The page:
Mowat Middle Keeps Cyberbullying Off Campus

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Before social media, bullying was usually confined to school.

Now, it follows victims everywhere; and because social media makes cyber bullying easier, Bay District School officials say more kids are doing it.

The web site estimates more than half of the nation's children have reported being bullied.

Mowat Middle School staff members say they're working to keep harassment off campus.

"We encourage all of our students to let us know if they are being bullied in any way shape or form," said Angela Reese, Mowatt Administration Assistant.

District school officials encourage students to report incidents though the Bay District School smart phone app.

Reese said, "We have a tip line on that where parents or students can anonymously report, whether it be cyber bullying or face-to-face bullying, and that information is directly texted to the administrative staff so that it can be dealt with immediately."

Also for the first time this year, Mowat staff is offering peer counselors.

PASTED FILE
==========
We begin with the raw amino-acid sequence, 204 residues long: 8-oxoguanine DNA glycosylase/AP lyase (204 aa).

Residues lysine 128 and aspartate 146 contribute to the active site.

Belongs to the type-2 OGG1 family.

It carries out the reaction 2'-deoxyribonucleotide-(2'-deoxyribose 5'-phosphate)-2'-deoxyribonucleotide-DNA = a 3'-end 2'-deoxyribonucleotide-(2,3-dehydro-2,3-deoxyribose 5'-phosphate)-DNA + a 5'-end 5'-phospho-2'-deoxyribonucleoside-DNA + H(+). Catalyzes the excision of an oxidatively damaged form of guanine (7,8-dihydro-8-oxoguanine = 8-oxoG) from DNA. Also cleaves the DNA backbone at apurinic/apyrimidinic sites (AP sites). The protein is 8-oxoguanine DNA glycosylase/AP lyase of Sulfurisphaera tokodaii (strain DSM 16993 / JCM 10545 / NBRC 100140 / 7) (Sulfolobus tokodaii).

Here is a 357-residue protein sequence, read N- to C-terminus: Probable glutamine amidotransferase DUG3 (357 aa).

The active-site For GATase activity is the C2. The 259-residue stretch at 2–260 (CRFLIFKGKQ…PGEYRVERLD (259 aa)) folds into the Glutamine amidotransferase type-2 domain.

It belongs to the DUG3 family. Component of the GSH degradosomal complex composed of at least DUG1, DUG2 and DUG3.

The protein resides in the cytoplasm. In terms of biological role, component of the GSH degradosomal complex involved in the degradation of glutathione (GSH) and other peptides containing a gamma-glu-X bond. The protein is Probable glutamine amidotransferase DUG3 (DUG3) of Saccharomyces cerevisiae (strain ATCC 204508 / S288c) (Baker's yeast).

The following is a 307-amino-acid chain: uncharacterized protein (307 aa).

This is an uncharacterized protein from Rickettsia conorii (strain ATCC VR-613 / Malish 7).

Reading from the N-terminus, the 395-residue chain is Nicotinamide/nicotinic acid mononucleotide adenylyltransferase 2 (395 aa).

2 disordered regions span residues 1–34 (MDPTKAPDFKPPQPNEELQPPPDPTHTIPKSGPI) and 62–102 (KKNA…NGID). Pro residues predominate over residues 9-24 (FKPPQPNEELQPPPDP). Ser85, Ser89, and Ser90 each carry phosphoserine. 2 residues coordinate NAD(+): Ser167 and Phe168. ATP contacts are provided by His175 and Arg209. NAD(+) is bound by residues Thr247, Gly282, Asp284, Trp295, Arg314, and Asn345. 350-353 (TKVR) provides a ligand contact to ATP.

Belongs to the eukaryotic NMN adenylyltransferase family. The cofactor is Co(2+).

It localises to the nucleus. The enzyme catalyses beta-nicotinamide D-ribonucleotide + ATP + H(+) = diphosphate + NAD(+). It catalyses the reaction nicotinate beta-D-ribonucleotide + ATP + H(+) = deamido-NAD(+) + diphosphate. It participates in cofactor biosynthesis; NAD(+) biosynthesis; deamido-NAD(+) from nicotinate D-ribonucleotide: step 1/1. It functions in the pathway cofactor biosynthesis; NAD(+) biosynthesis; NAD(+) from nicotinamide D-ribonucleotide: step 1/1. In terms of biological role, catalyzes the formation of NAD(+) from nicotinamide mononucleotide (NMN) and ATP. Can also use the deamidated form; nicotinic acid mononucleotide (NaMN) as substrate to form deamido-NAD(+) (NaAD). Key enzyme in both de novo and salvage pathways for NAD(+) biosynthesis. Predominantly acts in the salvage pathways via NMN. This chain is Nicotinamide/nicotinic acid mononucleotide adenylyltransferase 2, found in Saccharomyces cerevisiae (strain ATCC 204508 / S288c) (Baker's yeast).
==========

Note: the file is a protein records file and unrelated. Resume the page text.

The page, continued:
"They come to us because they don't feel comfortable coming to an adult," said Jacob Hill a peer counselor at Mowat Middle School.

Hill is just one of the 20 students serving as a counselor.

He said, "Many social networks provide tools that help them address the problem, like you can delete a person's comments or straight up block them, but there are some cases that if where it goes on too long they do have to eventually go to the administrator."

That's when facility members like Reese take over.

Reese helps parents identify signs your child might be a cyberbullying victim.

She says, "If students are spending an excessive amount of time online. If they see that their student is becoming withdrawn, they don't want to go to school, they are frequently sick, you might want might want to take a look at what's going on."

As for the bullies, they can face serious school discipline, even arrest.

"What students don't understand is once the law gets involved, these students can be convicted of a crime they can go to D.J.J. for this," said Reese.

However, parents can act before is reaches that point.

Experts say parents can take away cell phones or restrict computer access.

Reese says, "We encourage our parents to make sure that the privacy setting are set for all of their students. Save the texts, save the emails, snap a picture of the facebook page."

Facebook, Twitter and a site called ASKFM, which allows people to anonymously ask questions to others, are the most common sites for cyberbullying.

Despite all the flaws, students find value in social media for sharing and connecting with friends. Officials hope fellow students will begin to stand up for each other and end bullying all together.

To download the app go to you smart phone app store and download the "Bay District Schools' app. From there find your school and find the link at the bottom of the page.